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  • Print publication year: 2005
  • Online publication date: February 2010

24 - HIV postexposure prophylaxis for pediatric patients

from Part III - Antiretroviral therapy

Summary

Background

Postexposure prophylaxis (PEP) refers to the timely administration of antiretroviral (ARV) chemoprophylaxis to reduce the probability of becoming infected with HIV after an acute well-defined exposure. PEP can be categorized as occupational (oPEP) or non-occupational (nPEP). This chapter summarizes the epidemiology of various types of HIV exposures, including strategies for preventing these exposures and recent findings from animal and human studies which lend support for the use of oPEP and nPEP, reviews current United States Public Health Service (USPHS) recommendations for oPEP and nPEP, and addresses special considerations regarding nPEP for pediatric patients. Prevention of mother-to-child transmission (MTCT) of HIV is addressed in Chapter 8. The USPHS oPEP recommendations continue to recommend a two-tiered system of three ARVs vs two ARVs, depending on level of risk. The chapter highlights a change in the USPHS nPEP recommendations, which now emphasize the importance of using three-drug regimens, when feasible, for all exposures that warrant PEP in order to be consistent with the current standard of care regarding treatment of established HIV infection.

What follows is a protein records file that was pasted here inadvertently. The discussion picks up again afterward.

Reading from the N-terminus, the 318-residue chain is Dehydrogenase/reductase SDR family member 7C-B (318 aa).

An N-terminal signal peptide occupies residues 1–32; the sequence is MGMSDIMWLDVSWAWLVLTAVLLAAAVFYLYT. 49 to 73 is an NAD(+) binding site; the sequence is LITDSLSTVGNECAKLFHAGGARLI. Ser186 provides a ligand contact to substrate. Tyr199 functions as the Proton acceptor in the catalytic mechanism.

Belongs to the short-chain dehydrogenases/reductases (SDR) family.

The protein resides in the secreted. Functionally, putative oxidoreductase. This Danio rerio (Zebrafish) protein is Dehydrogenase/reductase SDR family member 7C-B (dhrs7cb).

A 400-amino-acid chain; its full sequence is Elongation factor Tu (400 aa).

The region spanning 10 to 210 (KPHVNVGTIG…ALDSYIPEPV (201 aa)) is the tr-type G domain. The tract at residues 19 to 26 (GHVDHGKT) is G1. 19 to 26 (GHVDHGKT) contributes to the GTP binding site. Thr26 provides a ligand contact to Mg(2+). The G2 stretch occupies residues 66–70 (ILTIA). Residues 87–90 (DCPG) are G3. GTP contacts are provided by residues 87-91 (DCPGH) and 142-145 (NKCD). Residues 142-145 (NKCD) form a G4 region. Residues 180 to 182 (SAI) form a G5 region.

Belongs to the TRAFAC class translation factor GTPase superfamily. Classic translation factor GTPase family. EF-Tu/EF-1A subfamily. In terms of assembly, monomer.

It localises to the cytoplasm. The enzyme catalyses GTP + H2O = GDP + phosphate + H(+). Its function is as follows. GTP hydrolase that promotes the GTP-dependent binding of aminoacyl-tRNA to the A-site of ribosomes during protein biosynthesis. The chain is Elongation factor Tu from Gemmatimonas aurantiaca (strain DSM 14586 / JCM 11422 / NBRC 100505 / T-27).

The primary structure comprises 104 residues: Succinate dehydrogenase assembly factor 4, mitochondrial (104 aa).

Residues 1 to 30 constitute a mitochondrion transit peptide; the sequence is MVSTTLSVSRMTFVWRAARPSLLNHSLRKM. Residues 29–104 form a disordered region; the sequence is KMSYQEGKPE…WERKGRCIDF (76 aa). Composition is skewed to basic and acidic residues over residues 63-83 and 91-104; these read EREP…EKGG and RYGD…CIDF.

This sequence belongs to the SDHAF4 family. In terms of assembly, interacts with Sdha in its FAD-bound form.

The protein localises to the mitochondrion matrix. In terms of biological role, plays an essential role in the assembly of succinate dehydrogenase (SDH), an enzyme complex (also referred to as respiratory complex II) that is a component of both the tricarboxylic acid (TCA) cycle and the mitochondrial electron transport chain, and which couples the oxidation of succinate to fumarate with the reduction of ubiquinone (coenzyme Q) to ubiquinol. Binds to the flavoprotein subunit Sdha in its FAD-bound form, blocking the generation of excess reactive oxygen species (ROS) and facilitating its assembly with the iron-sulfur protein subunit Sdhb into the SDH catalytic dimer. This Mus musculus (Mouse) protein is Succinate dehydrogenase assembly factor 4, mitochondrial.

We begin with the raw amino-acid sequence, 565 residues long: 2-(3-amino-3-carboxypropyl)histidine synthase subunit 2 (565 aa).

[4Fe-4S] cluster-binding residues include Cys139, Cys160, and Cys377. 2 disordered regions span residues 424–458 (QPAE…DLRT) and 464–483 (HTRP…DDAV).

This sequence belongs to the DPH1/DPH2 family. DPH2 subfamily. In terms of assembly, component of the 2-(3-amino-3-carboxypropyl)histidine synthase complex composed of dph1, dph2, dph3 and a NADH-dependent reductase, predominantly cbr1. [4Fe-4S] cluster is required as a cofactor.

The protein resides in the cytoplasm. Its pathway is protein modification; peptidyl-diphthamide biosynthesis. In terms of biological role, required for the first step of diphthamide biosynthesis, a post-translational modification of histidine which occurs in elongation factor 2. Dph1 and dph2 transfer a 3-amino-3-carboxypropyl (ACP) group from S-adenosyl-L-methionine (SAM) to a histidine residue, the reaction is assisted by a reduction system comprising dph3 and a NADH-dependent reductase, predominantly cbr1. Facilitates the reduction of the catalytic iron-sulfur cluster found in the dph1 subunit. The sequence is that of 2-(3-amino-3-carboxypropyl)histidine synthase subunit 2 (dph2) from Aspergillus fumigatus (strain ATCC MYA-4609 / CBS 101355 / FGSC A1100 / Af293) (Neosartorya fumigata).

Occupational postexposure prophylaxis

For the purposes of this chapter, healthcare personnel (HCP) are defined as persons whose activities involve contact with patients or with patients' blood or other body fluids in a healthcare, laboratory, or public-safety setting [1].

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